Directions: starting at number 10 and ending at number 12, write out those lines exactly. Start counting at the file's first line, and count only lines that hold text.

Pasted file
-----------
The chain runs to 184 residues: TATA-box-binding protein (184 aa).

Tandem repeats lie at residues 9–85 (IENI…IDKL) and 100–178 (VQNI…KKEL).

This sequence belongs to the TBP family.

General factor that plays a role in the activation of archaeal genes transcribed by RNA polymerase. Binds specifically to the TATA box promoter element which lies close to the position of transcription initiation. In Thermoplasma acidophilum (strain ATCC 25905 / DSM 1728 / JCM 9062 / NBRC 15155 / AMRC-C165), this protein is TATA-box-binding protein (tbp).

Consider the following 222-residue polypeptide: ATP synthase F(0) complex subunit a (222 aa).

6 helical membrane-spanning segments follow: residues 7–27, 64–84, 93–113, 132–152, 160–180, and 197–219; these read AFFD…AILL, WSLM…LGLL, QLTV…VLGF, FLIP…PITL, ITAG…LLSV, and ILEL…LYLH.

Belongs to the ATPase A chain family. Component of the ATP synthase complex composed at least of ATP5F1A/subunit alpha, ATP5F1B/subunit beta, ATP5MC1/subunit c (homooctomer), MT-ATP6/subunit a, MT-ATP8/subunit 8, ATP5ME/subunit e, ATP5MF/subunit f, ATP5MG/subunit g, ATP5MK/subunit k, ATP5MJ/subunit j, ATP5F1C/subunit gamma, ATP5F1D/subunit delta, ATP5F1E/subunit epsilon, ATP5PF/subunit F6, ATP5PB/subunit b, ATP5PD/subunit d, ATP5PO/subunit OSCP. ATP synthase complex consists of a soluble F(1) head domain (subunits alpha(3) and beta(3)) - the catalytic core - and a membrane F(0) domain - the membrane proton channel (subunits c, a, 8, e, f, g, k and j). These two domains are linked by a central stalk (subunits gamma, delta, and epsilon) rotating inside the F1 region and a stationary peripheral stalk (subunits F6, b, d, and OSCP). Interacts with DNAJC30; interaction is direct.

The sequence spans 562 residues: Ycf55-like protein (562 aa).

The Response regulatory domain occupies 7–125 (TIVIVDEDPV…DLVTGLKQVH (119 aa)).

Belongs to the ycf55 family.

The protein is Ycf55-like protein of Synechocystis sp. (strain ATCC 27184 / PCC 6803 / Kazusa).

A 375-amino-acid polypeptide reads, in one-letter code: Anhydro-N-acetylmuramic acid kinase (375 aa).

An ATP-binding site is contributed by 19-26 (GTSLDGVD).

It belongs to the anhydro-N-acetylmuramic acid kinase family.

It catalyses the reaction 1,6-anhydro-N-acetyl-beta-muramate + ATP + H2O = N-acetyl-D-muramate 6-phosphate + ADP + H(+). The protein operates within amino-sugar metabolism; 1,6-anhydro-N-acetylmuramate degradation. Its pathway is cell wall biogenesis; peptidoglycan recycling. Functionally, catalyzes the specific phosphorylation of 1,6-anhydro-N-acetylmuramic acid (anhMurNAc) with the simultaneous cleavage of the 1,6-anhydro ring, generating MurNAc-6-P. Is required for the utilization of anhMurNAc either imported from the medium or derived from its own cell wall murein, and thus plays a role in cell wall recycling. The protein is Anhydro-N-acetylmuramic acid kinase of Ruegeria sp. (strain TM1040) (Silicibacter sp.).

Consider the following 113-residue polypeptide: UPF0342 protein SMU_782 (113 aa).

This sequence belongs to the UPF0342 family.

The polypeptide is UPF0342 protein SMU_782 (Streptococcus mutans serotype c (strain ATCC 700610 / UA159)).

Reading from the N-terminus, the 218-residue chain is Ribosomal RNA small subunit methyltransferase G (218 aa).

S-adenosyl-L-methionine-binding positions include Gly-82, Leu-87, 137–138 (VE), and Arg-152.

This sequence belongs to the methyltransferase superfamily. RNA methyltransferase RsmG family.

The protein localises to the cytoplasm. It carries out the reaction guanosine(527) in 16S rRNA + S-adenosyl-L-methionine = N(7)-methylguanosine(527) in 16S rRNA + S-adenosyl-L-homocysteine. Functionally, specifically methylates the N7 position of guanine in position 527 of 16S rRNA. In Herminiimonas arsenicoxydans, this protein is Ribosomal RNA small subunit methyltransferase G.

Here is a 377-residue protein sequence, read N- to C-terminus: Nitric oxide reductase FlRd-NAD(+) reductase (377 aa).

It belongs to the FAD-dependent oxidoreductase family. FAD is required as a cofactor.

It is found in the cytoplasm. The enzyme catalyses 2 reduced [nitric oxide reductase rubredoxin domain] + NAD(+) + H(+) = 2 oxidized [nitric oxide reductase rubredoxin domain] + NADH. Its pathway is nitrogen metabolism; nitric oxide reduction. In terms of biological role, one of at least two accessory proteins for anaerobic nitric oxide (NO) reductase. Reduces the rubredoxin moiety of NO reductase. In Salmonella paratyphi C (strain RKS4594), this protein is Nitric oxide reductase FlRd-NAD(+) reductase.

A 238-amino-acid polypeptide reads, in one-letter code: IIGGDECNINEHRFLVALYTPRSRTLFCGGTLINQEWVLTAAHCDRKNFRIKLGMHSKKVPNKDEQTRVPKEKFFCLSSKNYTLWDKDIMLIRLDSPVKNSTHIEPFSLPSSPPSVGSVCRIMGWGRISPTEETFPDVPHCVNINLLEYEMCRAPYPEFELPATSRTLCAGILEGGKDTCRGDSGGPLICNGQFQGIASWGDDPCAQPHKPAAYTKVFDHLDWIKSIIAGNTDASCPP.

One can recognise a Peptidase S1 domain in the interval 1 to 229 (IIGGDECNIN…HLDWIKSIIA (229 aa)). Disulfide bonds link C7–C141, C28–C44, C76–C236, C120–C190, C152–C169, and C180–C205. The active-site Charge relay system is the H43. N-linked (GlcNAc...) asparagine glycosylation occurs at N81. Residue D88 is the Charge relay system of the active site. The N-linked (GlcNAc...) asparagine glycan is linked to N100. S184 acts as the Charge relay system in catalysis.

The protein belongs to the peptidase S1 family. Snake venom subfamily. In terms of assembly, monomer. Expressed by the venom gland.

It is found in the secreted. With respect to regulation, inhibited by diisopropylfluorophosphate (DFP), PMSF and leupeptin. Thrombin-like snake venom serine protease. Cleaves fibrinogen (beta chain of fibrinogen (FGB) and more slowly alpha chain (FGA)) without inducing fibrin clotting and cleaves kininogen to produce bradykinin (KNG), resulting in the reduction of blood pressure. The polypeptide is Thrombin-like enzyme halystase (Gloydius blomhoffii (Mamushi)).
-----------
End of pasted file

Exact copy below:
Belongs to the ycf55 family.

The protein is Ycf55-like protein of Synechocystis sp. (strain ATCC 27184 / PCC 6803 / Kazusa).

A 375-amino-acid polypeptide reads, in one-letter code: Anhydro-N-acetylmuramic acid kinase (375 aa).